Forget Optional<T>, adopt Try<T>?
zhong.j.yu at gmail.com
Mon Jun 3 21:21:54 PDT 2013
I'm thinking that if we have something like scala's Try<T>, it'll
express APIs' intentions better than Optional<T>.
Some people view Optional as a collection of either 0 or 1 element.
That doesn't seem to be what an API author wants to express by
returning an Optional. The actual intention is that, either the action
succeeds with a value (not a collection of!), or it fails (with an
unspecified or implied reason). Try<T> describes that intention
precisely (but it probably needs a better name)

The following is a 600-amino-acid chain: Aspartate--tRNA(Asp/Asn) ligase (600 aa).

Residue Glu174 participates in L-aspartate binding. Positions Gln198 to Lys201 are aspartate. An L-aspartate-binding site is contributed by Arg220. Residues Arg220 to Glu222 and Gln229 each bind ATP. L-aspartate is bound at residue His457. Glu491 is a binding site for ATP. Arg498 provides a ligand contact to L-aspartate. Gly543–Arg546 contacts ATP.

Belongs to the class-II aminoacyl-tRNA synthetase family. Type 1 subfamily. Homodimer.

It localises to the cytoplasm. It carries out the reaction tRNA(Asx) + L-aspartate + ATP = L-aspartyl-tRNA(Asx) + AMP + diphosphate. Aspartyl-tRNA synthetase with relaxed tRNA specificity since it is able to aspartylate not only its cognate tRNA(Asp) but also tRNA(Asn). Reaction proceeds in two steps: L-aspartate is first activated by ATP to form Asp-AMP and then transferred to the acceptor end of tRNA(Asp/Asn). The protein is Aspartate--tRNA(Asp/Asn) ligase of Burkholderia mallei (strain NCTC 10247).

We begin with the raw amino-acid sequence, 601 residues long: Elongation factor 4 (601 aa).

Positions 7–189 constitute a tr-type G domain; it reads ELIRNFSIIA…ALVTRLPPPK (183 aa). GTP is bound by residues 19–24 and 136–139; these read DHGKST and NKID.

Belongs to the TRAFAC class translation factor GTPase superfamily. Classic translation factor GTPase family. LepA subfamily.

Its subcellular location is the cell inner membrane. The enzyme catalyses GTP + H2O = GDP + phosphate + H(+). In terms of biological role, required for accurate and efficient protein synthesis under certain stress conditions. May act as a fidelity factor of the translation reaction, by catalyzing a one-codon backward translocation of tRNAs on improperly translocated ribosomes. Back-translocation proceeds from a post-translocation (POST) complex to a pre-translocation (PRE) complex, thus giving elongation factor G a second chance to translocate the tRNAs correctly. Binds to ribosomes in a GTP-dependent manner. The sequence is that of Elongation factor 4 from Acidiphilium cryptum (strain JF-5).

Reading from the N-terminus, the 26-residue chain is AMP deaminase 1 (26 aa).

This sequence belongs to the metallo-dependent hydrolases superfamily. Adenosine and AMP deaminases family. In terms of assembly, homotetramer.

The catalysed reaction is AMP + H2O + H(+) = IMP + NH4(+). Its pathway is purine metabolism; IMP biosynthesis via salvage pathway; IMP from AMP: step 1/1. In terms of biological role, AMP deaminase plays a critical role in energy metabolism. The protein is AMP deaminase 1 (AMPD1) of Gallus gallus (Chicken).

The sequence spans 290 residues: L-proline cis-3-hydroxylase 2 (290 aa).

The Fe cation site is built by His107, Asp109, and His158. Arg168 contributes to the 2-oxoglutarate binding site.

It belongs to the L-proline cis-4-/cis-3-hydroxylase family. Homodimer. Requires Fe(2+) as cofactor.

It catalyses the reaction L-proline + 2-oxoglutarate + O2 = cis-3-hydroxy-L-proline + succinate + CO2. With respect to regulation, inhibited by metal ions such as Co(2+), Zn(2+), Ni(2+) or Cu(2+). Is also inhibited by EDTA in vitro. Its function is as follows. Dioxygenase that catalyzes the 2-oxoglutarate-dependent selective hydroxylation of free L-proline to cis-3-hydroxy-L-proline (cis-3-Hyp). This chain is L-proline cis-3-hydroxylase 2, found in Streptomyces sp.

Suppose we have a good old method that returns a nullable
/** return null if there's no element */
Why do we hate it? Probably because we need to insert null handling in
the code path
T first = getFirst();
we would rather defer null handling to some later time, leaving the
main code path cleaner. Java already has a way to do that - exception
propagation. For example the method can be designed to throw
T getFirst() throw NotFoundExcpetion;
// for efficiency, throw a cached immutable exception object
T first = getFirst(); // may throw - exception will be handled
// no null handling here
But lots of try-catch blocks may make code look ugly. Try<T> may be nicer
/** fail with NotFoundException if there's no element */
Try<T> first = getFirst();
So we don't need Optional. Try<T> does the same thing, and expresses
the intention better. And Try<T> has broader use cases. It'll also
appease those who prefer returning errors over throwing errors.
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